UK jobless rate unexpectedly drops to 5.4%, least since 2008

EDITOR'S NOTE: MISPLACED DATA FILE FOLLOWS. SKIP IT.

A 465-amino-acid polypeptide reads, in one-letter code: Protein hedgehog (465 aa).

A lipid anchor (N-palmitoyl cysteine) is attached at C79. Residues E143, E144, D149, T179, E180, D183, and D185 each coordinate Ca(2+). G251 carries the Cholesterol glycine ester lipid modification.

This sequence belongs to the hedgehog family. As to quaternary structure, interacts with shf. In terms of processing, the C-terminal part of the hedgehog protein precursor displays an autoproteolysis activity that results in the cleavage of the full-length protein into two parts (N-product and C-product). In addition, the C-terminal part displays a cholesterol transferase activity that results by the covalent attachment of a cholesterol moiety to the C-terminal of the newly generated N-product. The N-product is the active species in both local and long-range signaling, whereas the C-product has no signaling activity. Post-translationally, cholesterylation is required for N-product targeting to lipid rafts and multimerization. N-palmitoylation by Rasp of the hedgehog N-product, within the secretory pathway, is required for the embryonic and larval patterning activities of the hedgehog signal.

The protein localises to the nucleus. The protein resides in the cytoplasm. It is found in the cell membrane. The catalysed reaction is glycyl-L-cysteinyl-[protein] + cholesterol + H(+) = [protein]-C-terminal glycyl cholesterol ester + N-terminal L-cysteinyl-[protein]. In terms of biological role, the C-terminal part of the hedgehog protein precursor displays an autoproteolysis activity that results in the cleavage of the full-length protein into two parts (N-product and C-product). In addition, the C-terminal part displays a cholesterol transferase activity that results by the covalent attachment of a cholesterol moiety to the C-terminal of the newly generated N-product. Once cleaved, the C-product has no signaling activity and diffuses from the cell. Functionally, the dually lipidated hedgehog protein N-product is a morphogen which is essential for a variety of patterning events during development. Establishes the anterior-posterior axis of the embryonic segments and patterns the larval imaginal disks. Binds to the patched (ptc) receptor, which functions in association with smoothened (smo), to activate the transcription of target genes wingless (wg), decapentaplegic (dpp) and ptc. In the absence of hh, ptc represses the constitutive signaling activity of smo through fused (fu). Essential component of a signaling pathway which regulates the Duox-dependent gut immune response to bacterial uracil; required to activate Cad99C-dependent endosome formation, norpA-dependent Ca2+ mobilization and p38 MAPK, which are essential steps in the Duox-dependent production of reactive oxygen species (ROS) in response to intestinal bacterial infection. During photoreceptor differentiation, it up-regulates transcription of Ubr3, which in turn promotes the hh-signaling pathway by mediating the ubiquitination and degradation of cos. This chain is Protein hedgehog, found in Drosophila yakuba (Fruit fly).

UK unemployment fell to its lowest rate since mid-2008 in a sign that the labour market is withstanding strains from the global economy. The jobless rate fell to 5.4% between June and August from 5.5% in the previous three months, the Office for National Statistics said Wednesday in London. Economists in a Bloomberg News survey forecast no change. Pay growth excluding bonuses slowed to 2.8% from 2.9%. With no inflation, Britons are enjoying the strongest growth in real incomes since before the financial crisis. Adjusted for prices, wage growth held at 2.7% in the latest three months. That may boost consumer spending, while the lack of price pressure in the economy leaves Bank of England officials room to keep interest rates at a record low. The number of people in work rose 140,000 to 31.1 million in the latest three months. Unemployment fell 79,000 to 1.77 million. Claims for jobless benefits, a narrower measure of unemployment, rose for a second month in September, climbing 4,600 from August. The rate held at 2.3%. Pay growth including bonuses rose to 3% from 2.9%. An unexpected drop in inflation below zero in September has raised the prospect of a further increase in living standards. The BOE expects price growth to stay below 1 percent until the spring of 2016, below its 2% target. (By Jennifer Ryan/Bloomberg)

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